Originally Posted by truk83
The WWE wasn't willing to pay him what Turner was paying him, or even WCW in general. Sting was WCW's main draw outside of Flair. Hence, the reason they squared off so many times. This was to sell Sting's merchandise. It's the reason Sting never left for the WWE. Vince was moving out of the era of "face painted" stars like Ultimate Warrior, and L.O.D. Sting didn't make sense creatively for Vince. I'm sure Vince had an offer to Sting that was far to little for Sting to ever consider, and it was likely insulting to him. Vince wasn't going to turn around, and give such a high salary to a non-WWE guy. That would have never happened. Sting wasn't going to wrestle the schedule for the pennies that Vince would have likely offered him. Luger was another story. He was physically impressive, and Vince saw a market for him vs his top heel Yokozuna. The same can be said for Sid Vicious. He had a marketable look back then that Vince wanted. Sting was a joke, and still is.
Like to correct you on a few things, starting with Luger.
Luger left WCW and signed to Vince for even less money than he made in WCW. The main selling point was that Luger would still be making good money, doing virtually nothing, as he was supposed to be the face of the bodybuilding company. He contractually wasn't allowed to wrestle until March 1993 and the bodybuilding federation went out of business by the time he healed from his motorcycle accident, which lead to Luger sitting at home for months collecting a check.
Vince never "signed" Luger with intentions of him facing his top heel, Yokozuna. For 1, Luger signed with WWF nearly 10 months before Yokozuna. Secondly, the few months Luger was "active", he worked as a heel until the departure of Hogan (again) left a void in top babyface challengers. In reality, Luger's first on camera appearance came in April of 1992, as a heel, his first match didn't come until March of 1993, as a heel and he turned babyface a few months later. So, I'm really curious how Vince saw a market in Yokozuna/Luger, over 10 months before they even began negotiating with Yokozuna and when Luger was, as a heel, on the sideline and not legally allowed to wrestle for nearly the first year of his contract?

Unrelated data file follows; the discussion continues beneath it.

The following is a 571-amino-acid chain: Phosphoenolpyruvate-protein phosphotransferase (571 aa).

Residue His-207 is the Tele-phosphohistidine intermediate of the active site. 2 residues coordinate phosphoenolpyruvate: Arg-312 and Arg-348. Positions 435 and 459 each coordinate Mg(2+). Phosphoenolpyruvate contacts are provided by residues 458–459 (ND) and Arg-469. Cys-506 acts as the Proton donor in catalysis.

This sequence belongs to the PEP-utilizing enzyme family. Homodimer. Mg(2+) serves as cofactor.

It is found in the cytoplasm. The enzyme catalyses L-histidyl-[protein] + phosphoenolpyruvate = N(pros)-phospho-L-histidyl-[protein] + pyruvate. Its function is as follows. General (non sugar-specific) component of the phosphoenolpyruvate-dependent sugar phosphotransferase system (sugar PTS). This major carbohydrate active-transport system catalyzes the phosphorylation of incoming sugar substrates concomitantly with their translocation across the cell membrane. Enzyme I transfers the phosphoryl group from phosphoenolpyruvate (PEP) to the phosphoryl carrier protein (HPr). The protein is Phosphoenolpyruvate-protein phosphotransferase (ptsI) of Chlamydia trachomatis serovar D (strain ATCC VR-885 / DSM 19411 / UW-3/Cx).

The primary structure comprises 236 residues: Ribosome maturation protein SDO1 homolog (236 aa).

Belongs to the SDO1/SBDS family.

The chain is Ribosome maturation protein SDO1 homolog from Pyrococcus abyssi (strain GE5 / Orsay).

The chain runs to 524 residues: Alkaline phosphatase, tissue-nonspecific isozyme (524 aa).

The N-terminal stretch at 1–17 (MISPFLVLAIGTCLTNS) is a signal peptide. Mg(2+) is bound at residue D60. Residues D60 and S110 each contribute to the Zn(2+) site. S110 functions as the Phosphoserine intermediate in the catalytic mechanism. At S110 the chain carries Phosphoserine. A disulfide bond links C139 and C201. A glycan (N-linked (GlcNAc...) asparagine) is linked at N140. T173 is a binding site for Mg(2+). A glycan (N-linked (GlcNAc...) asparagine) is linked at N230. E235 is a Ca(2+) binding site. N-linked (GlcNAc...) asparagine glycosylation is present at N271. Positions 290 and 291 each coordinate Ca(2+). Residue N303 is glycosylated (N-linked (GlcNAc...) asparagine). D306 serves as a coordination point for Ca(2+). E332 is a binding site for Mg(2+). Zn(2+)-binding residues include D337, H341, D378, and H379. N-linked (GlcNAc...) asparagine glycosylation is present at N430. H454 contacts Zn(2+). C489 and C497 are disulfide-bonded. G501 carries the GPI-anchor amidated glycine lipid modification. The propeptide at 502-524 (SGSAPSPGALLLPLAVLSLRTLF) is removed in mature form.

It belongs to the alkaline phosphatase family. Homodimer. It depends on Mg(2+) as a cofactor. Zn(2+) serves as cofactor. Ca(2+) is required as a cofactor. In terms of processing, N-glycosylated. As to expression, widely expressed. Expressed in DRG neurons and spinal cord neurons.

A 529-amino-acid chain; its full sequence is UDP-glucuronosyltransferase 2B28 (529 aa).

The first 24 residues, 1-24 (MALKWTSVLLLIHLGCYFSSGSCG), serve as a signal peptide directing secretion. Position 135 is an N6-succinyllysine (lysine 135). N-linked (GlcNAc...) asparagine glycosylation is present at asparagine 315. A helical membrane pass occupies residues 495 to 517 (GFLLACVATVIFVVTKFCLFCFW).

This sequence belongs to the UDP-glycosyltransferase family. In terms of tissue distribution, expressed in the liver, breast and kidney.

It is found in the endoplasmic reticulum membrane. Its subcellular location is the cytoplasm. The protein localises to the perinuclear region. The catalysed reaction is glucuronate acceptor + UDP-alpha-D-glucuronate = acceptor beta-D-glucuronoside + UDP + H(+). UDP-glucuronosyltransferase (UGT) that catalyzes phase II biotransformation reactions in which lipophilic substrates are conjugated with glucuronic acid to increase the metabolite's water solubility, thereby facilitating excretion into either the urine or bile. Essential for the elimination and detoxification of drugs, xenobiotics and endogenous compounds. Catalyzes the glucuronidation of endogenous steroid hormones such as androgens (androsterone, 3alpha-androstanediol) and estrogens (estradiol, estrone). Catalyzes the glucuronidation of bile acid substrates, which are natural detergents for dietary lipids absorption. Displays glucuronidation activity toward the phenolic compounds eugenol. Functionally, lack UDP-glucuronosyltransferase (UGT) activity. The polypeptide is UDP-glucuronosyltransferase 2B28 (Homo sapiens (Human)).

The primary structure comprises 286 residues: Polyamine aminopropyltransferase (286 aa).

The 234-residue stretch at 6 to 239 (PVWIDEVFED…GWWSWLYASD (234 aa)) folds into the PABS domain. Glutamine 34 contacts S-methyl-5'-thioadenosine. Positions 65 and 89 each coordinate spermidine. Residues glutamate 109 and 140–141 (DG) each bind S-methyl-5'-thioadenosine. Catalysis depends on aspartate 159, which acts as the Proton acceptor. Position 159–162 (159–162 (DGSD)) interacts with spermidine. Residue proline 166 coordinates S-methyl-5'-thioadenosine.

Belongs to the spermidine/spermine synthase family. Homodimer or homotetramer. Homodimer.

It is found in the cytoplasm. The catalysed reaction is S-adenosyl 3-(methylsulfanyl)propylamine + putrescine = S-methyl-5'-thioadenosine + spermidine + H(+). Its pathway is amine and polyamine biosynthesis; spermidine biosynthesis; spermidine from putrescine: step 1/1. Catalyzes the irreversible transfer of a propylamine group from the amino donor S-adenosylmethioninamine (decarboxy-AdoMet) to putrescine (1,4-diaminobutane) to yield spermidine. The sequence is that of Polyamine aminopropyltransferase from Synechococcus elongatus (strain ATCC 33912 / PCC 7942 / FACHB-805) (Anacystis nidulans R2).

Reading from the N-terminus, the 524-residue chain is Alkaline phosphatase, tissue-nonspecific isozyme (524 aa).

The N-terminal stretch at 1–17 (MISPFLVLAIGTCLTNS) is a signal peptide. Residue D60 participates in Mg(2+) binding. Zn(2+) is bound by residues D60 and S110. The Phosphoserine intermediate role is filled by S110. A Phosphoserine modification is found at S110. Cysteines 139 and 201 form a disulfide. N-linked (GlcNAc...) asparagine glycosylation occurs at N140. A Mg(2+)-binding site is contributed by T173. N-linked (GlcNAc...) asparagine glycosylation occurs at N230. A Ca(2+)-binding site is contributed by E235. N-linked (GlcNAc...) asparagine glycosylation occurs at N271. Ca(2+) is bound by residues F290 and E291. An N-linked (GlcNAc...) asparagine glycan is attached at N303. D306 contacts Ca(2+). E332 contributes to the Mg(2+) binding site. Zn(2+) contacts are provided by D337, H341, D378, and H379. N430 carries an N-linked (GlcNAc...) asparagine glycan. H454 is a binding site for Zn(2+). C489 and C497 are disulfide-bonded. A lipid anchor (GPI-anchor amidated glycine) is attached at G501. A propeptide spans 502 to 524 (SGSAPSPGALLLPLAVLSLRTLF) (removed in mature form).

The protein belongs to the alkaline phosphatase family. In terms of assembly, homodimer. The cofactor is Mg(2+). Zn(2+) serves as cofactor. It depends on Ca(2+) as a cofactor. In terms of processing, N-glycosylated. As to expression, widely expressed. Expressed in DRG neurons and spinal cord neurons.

Now, on to Sid. WWF signed him basically because of his look. He turned down guranteed money and a supposed promise as WCW champion for the chance to work with Hogan. Question is, did it help anything? Sid was fired less than a year later and the buyrate wasn't what was expected. Quite honestly, Sid fucked up 2 chances in WCW in 1991 & again in 1993 by doing dumb shit.
Now, on to Sting. Your post just screams hatred of Sting and causes you not to research anything before speaking. Because if you researched, you would realize that in the early 90s according to Meltzer, Sting had the best deal in the entire business by working a limited amount of dates. You can't say "creatively" what would make since for Vince to do because you're not Vince.
Lastly, you can't say "creatively" it didn't make since for Vince because when you look at the bigger picture, nothing worked creatively for Vince with Luger, Flair or Sid. Luger got hurt, which caused the bodybuilding organization to fold (despite it being a bad idea in the first place) and Vince tried and failed to recreate with Luger what he had with Hogan after initially introducing Luger as a heel. Despite having something good with Flair, about a year after signing, Flair wanted to go back home to WCW after Vince mentioned Flair retiring. Sid was just a total fuck up, failed the drug test before Wrestlemania and instead of accepting the suspension in 1992, opted to leave/get fired instead. Even the Steiners & LOD would leave for basically the same reasons, Vince not coming through on promises.
So if you want to talk "creatively" then "creatively" it made since for Sting to not go to WWF (in the early 90s) partly because of him having the best guranteed contract in the business and largely because what reason would he have to go to WWF?
Oh and you say Vince didn't want to go back to the days of painted wrestlers? Assuming you're talking about WWF pre-1992 because up until 1997, WWF wasn't in the best shape financially and very likely, couldn't afford to gurantee Sting more than the $750,000 a year ($500,000-550,000 downside) that he was making in WCW with limited dates. And it made absolutely no sense for Sting to join anytime after 1996, as he still maintained one of the best deals in the business.